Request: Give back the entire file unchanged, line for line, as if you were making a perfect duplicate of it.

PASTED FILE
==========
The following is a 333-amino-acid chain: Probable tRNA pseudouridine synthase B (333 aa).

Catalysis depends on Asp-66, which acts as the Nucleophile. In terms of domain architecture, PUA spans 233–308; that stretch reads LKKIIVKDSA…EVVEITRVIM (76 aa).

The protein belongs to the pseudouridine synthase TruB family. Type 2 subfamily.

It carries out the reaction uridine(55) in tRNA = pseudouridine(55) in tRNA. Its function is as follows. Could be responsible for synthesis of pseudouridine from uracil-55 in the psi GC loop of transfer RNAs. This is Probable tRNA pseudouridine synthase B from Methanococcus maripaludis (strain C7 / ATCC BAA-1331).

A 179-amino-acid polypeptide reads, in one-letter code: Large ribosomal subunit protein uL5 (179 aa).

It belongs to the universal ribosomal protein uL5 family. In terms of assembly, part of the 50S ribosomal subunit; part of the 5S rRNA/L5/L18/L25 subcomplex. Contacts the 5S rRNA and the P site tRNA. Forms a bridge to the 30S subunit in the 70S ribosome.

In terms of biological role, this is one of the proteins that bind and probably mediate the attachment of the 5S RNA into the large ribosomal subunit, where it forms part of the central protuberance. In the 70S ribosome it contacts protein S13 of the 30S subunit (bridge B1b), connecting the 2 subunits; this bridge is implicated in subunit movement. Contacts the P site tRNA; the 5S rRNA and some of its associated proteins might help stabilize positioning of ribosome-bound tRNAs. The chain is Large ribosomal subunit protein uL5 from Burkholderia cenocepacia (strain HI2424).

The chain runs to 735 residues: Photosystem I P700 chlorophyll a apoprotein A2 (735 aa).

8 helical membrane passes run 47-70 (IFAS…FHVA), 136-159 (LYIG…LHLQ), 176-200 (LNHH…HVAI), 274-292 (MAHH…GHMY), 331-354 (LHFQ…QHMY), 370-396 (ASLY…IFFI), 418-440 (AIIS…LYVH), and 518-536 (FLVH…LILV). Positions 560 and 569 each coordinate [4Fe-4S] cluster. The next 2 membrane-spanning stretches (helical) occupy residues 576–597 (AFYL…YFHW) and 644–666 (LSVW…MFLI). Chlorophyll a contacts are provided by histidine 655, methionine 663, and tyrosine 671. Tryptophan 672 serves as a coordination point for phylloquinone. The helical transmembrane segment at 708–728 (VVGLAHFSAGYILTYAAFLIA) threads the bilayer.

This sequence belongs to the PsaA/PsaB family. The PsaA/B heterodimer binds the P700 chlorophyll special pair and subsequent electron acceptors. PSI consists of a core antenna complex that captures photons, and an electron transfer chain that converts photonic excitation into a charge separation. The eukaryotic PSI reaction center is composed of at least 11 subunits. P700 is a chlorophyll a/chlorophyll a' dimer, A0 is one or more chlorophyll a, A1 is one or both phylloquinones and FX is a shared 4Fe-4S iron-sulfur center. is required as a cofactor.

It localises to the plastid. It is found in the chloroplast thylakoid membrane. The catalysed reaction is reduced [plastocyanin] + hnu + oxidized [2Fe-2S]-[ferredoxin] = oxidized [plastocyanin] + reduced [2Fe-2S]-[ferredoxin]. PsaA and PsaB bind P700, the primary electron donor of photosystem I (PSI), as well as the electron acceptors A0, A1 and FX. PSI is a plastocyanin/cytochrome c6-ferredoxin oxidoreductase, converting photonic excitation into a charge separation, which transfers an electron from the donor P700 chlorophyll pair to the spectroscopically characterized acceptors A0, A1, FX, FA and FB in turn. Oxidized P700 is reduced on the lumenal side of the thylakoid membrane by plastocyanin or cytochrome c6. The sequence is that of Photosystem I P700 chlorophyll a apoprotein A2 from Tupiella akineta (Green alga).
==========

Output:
The following is a 333-amino-acid chain: Probable tRNA pseudouridine synthase B (333 aa).

Catalysis depends on Asp-66, which acts as the Nucleophile. In terms of domain architecture, PUA spans 233–308; that stretch reads LKKIIVKDSA…EVVEITRVIM (76 aa).

The protein belongs to the pseudouridine synthase TruB family. Type 2 subfamily.

It carries out the reaction uridine(55) in tRNA = pseudouridine(55) in tRNA. Its function is as follows. Could be responsible for synthesis of pseudouridine from uracil-55 in the psi GC loop of transfer RNAs. This is Probable tRNA pseudouridine synthase B from Methanococcus maripaludis (strain C7 / ATCC BAA-1331).

A 179-amino-acid polypeptide reads, in one-letter code: Large ribosomal subunit protein uL5 (179 aa).

It belongs to the universal ribosomal protein uL5 family. In terms of assembly, part of the 50S ribosomal subunit; part of the 5S rRNA/L5/L18/L25 subcomplex. Contacts the 5S rRNA and the P site tRNA. Forms a bridge to the 30S subunit in the 70S ribosome.

In terms of biological role, this is one of the proteins that bind and probably mediate the attachment of the 5S RNA into the large ribosomal subunit, where it forms part of the central protuberance. In the 70S ribosome it contacts protein S13 of the 30S subunit (bridge B1b), connecting the 2 subunits; this bridge is implicated in subunit movement. Contacts the P site tRNA; the 5S rRNA and some of its associated proteins might help stabilize positioning of ribosome-bound tRNAs. The chain is Large ribosomal subunit protein uL5 from Burkholderia cenocepacia (strain HI2424).

The chain runs to 735 residues: Photosystem I P700 chlorophyll a apoprotein A2 (735 aa).

8 helical membrane passes run 47-70 (IFAS…FHVA), 136-159 (LYIG…LHLQ), 176-200 (LNHH…HVAI), 274-292 (MAHH…GHMY), 331-354 (LHFQ…QHMY), 370-396 (ASLY…IFFI), 418-440 (AIIS…LYVH), and 518-536 (FLVH…LILV). Positions 560 and 569 each coordinate [4Fe-4S] cluster. The next 2 membrane-spanning stretches (helical) occupy residues 576–597 (AFYL…YFHW) and 644–666 (LSVW…MFLI). Chlorophyll a contacts are provided by histidine 655, methionine 663, and tyrosine 671. Tryptophan 672 serves as a coordination point for phylloquinone. The helical transmembrane segment at 708–728 (VVGLAHFSAGYILTYAAFLIA) threads the bilayer.

This sequence belongs to the PsaA/PsaB family. The PsaA/B heterodimer binds the P700 chlorophyll special pair and subsequent electron acceptors. PSI consists of a core antenna complex that captures photons, and an electron transfer chain that converts photonic excitation into a charge separation. The eukaryotic PSI reaction center is composed of at least 11 subunits. P700 is a chlorophyll a/chlorophyll a' dimer, A0 is one or more chlorophyll a, A1 is one or both phylloquinones and FX is a shared 4Fe-4S iron-sulfur center. is required as a cofactor.

It localises to the plastid. It is found in the chloroplast thylakoid membrane. The catalysed reaction is reduced [plastocyanin] + hnu + oxidized [2Fe-2S]-[ferredoxin] = oxidized [plastocyanin] + reduced [2Fe-2S]-[ferredoxin]. PsaA and PsaB bind P700, the primary electron donor of photosystem I (PSI), as well as the electron acceptors A0, A1 and FX. PSI is a plastocyanin/cytochrome c6-ferredoxin oxidoreductase, converting photonic excitation into a charge separation, which transfers an electron from the donor P700 chlorophyll pair to the spectroscopically characterized acceptors A0, A1, FX, FA and FB in turn. Oxidized P700 is reduced on the lumenal side of the thylakoid membrane by plastocyanin or cytochrome c6. The sequence is that of Photosystem I P700 chlorophyll a apoprotein A2 from Tupiella akineta (Green alga).